But there’s more – registered facilities must implement hazard analysis, risk-based preventive controls, and food safety plans. For large commercial operations and Agribusiness with their retained professional staffs of attorneys and accountants, these additional costs will be barely noticed, and certainly passed on to us consumers; but for small farms and small operations, these regulatory requirements will be oppressively burdensome, even fatal. Just as ominously, and in typical Washington, D.C. fashion, the proposed law would cause supplement manufacturers who are already subject to intensive Good Manufacturing Practices (GMPs), to scrap their just-implemented GMPs and implement instead another set of costly GMPs! Fortunately, Senators Hatch and Harkin are taking action to ensure that supplement companies are exempted.

In essence, though, this bill proposes total Federal government control over and tracking of food production, distribution, and sales – supposedly to ensure “food safety” but which powers in fact would be unconstitutional and unnecessary. Under S.510/H.R.2749, the Food and Drug Administration (FDA) would empower the government to regulate food production at all levels, up and down the chain of production. This seems quite laughable seeing that for some time now mainstream media headlines have reported that the FDA is unable to keep up with food-safety regulation at any level, so, why add to their already unattainable workload?

Then, as a kicker, the bill provides for criminal prosecution of those producers, manufacturers, and distributors who fail to comply with the new laws, and punitive property seizures and large fines for each offense upon conviction. And for those who have been following Codex, you have almost certainly not missed the fact that S.510/H.R.2749’s “science-based” approach tracks that found in Codex food guidelines.

The Latest News on S.510

The latest from Senate staff insiders is that Senators Hatch, Harkin, and Enzi will be offering a Manager’s Amendment to clean up details not clearly addressed when the Senate HELP committee unanimously approved S.510 last Fall.

In particular, they will offer clearer language on the FDA's involvement with Codex and dietary supplements. In the original Harkin bill reported from committee, language was included asking the FDA to report to Congress on whether and how to harmonize foreign food-processing standards with U.S. law, but stating that Codex does not apply to the US regulation of supplements. The revised language directs the FDA to report to Congress on any Codex activities related to conventional food and/or supplement standards under consideration, before taking any regulatory action in the future. This is almost precisely what the NHF, the Sunshine Health Freedom Foundation, and the National Health Freedom Coalition were supporting and pushing last Fall (see, even though other groups were oblivious to the need to do this at that time. Some have changed their tune since then.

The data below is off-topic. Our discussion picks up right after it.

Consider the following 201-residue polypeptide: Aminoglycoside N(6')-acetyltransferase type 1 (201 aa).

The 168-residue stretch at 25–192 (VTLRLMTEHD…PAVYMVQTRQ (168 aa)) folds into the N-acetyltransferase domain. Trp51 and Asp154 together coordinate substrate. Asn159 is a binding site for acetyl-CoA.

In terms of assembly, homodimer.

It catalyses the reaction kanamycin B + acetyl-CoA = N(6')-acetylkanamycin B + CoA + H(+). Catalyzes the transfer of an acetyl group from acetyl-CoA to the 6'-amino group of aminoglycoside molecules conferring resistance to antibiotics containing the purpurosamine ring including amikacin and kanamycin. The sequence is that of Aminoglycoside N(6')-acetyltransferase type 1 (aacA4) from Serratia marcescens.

Recently-Claimed Victory?

In fact, recently, there was an announced “victory” concerning supplements having been exempted from Codex language in the "Food Safety" bill, which sounded quite nice as consumers definitely need more victories in any food-related legislation. Unfortunately, though, as anyone following this bill closely would know, this was not a recently-won victory. The actual exemption language had already been in this particular bill for some time now, due to the efforts of several organizations and many individuals; so, sadly, no real victory should have been claimed. To trot out an old victory and proclaim it as one’s own would be like George Bush claiming credit for winning World War II.

Regardless, despite this “non-recent” improvement in the statutory bill language, the NHF still opposes passage of S.510. The Federal legislative process is like making sausage, as everyone knows, that is, the bill at issue gets stuffed with everyone’s favorite pork. That does not make the bill any better – that’s just political logrolling. And we should not stand for it.

The Latest on S.3002

A second issue is that while the NHF and other health-freedom groups and their memberships lobbied and were somewhat successful in getting Senator McCain to back off of his so-called Dietary Supplement Safety Act (S.3002), the latest is that Senator Arlen Spector (D-PA) is expected to offer a “Son of McCain” bill amendment to S.510. The health-freedom Senators and their staffs are working on how to prevent this, but Harry Reid and Dick Durbin are the two in charge of the Senate schedule. To be fair and balanced, the exact language of a Spector amendment has not been released to members or their staff, preventing us from knowing whether it will attempt to do the same as the original McCain bill proposed, which was to repeal the Dietary Supplement Health and Education Act (DSHEA), or something else of lesser harm. The sausage is still in the making.

Take Action Now

Despite the NHF’s, and other health-freedom groups’, successful lobbying efforts and grassroots letter writing campaign to protect the intent and letter of the DSHEA law, the so-called Food Safety Act (S.510) is still a threat to our health and health freedoms. To block the FDA from its goal of harmonizing U.S. food law to international food standards, via use of the Codex mechanisms, the NHF still opposes the intent and purposes of S.510. The bill fundamentally only addresses conventional foods, and not supplements; but it is still a bill that will adversely affect all of our health, unnecessarily raise food costs, put chains upon domestic food producers, and increase yet again our costly, parasitic Federal bureaucracy. It must be stopped.